I quickly ran into Ray’s First Law of Repair:

  • No matter how many tools you have collected over the years, you’ll never have the right one for the job.

The nimrods who designed the 8300 put three screws into it to hold the case onto the chassis. They were tamperproof Torx – and I did intend to tamper, believe me. I had to go to Home Depot and get a special security screwdriver set. An odd name don’t you think – because I was about to jailbreak the secure appliance. Anyway armed with this screwdriver I got the case off. Then I needed two more types of screwdrivers to remove the drive cage and free up the drive.

The rest was easy – just like replacing an old hard drive in a computer. Plug and pray, as they say.

Once I got the unit reassembled and hooked up, it started the reboot cycle – this time it flashed electronic messages like “HDD+” – which I took as an encouraging sign. When the reboot was finished, the recording capability was back.

Of course I had to reprogram the dam’ thing to record Maria’s soaps and I hope I did that right – we’ll see tomorrow. Old technology and the joy of tampering on a Sunday afternoon – can’t get any better than that.


Laundry Agitation

My daughter’s 15 year old GE washer bit the dust earlier this week. With three kids that wasn’t a pleasant situation so she decided to replace it ASAP.

In helping her research a new model, I had some personal concerns since our own Maytags are getting up there. Granted they don’t get the steady use Sarah’s machine did but you never know.

I learned more about washers and washer efficiency than I really wanted to know. It appears that in the past decade there has been a revolution in technology in the washer biz – not to mention a concentration in brands. Not only do you not know who’s who but also what’s what. Whirlpool, Amana and Maytag are the same company today. GE and Hotpoint are brands of Haier – a Chinese appliance powerhouse.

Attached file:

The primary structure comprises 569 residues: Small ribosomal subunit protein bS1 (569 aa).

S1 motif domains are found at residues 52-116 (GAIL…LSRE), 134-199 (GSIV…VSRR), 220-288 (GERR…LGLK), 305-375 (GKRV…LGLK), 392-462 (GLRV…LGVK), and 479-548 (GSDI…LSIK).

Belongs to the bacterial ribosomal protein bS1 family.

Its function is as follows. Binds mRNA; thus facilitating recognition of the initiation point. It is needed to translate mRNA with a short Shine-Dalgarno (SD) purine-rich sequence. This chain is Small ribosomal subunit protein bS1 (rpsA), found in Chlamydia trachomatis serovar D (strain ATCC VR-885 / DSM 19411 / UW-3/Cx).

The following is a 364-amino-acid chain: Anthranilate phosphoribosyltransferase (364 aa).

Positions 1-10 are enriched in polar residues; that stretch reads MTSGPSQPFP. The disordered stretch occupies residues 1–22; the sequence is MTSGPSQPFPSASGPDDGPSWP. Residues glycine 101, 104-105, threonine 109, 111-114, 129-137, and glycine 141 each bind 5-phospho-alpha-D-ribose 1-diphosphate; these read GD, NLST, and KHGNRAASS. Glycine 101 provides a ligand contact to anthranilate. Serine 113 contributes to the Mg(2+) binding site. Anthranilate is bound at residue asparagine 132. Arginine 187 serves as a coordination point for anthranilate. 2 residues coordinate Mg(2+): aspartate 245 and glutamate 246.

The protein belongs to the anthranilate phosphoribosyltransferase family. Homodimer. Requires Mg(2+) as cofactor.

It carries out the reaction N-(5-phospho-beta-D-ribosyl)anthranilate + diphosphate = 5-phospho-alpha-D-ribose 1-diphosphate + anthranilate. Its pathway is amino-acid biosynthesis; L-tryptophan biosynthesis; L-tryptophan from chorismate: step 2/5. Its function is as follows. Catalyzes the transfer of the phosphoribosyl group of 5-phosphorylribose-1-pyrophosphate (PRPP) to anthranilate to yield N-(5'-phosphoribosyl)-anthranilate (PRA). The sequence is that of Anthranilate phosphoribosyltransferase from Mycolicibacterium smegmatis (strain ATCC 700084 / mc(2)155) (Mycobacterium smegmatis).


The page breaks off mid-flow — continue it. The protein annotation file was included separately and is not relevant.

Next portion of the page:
The new buzzword in laundry is high efficiency – lower water levels, longer wash cycles, more efficient spinning and lots of digital gew-gaws. I don’t know about you, but I really don’t want to surf the Web on my washer or phone it on my cellphone – it’ll happen sooner or later though. High efficiency used to be the domain of front loading washers, but now the venerable top loader is also going that way. Why, even the non high efficiency top loaders are being designed with load sensors and automatic water level controllers you can’t switch off.

Anyway Sarah went over to Home Depot, was dissatisfied with the service and delivery times and ended up at a real appliance store. These folks know their business, gave her good advice and offered to deliver the next day and remove the old machine for free.

She ended up buying a Speed Queen – a brand I was not all that familiar with but apparently is built like a tank and is old school as can be – no fancy-schmantzy  electronics or missing agitator. A bit more costly but she thinks it’s worth it.

As for me – well I don’t think I need a washer to last 25 years at an age when I don’t buy green bananas. I just hope we can squeeze a few more years out of the Maytags.

cww trust seal